Jumping out at the baseball will increase velocity on a fastball by up to 5 miles per hour – now that’s a BATTING AVERAGE KILLER! When you jump out and don’t stay back your head and eyes are moving, affecting your ability to track the baseball, thus creating the perception of increased velocity.  On the other hand, when you relax, stay back and focus on seeing the baseball – you can potentially decrease the appearance of a fastball by 5 miles per hour.

 

Why Do Players Have Problems Staying Back?

This video shows the correlation between trying to pull the baseball and not being able to stay back when hitting in a game

  • Trying to pulling the baseball. Over emphasis, on pulling the baseball will cause a hitter to jump out and rush his swing.
  • Trying to hit the baseball too hard (over-swinging). Trying to hit the baseball too hard, can cause a hitter to lunge out and pull off the baseball.
  • Not seeing the baseball out of the pitcher’s hand. Not picking up the baseball out of the pitcher’s hand can cause a hitter to jump out, lunge, reach and rush his swing.
  • Lacking confidence to hit a game day fastball. A hitter that doesn’t have the self-confidence to hit the inside fastball will have trouble staying back during the game.
  • A hitter is trying to hit the baseball “too early”, without letting it travel deeper into the hitting zone. It’s vital that the hitter lets the ball travel deep enough into the zone before he commits to his swing. Committing too early can cause a hitter to collapse his front knee as he “chases after the baseball.”
  • The hitter is loading incorrectly causing too much weight on the back foot.

Lunging out at the baseball, can be fixed with the right hitting approach

Quick Fix Hitting Tips for Staying Back

The hardest thing to do when hitting is to stay back. Here’s some tips to make it simple

  • Let the ball travel deeper in the zone before offering with a swing. See and track the ball all the way from the pitcher’s hand to the barrel of the bat.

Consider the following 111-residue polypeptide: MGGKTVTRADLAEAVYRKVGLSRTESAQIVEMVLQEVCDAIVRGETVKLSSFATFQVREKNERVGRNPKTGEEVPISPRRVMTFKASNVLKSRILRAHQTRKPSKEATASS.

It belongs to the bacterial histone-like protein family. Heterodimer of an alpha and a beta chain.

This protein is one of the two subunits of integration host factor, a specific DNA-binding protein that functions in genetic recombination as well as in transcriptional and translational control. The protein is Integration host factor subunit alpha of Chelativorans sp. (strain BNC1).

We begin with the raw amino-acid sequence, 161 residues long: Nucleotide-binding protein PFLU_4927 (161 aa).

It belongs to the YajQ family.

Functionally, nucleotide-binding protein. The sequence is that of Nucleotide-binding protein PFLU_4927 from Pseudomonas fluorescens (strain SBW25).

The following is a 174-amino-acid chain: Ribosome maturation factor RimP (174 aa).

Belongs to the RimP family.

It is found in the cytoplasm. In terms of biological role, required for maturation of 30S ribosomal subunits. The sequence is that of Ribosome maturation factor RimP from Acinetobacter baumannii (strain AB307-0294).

• Mentally and physically commit to hitting the baseball to the opposite field, this will generally shorten & soften the hitter’s stride.
  • Work on hitting drills that are designed to shorten the batting stride and train the body to stay back.
  • Practice hitting drills that improve staying in your legs when hitting the baseball out in front of the plate.
  • Always practice hitting the baseball up the middle and to the opposite field, even the inside pitch.
  • Work on relaxing in the batter’s box and don’t try to hit the ball too hard.
  • Improve game day confidence to hit the inside fastball with the best hands-inside-the-baseball drills.
  • Practice hitting drills that improve balance in the batter’s box.

Combine our Laser Bat Speed Trainer with front toss and you’ve got the ultimate drill for increasing bat speed and power while boosting your confidence to stay back and drive the ball.

Why is hitting approach so important?

The right hitting approach works because it naturally develops good swing habits, such as; a slow/soft/short/closed stride, short/compact swing, keeps the front shoulder closed, helps to stay through the baseball, allows the hitter to let the baseball travel and keep his head on the baseball.

 

Ultimately, this is the beauty of the best game day hitting approach – it will naturally train the best hitting mechanics for staying back.

IN REVIEW

Important!!!! The first technique that should be explored with helping to stay back, is to work on hitting developing the best game day hitting approach.

 

A hitter with a good hitting approach will be less likely to jump out at the baseball, especially compared to a hitter that is trying the pull the baseball.

 

Lunging too much at the baseball can eliminate power/bat speed from a hitter’s swing and also causes unwanted head & eye movement making it difficult to track the baseball.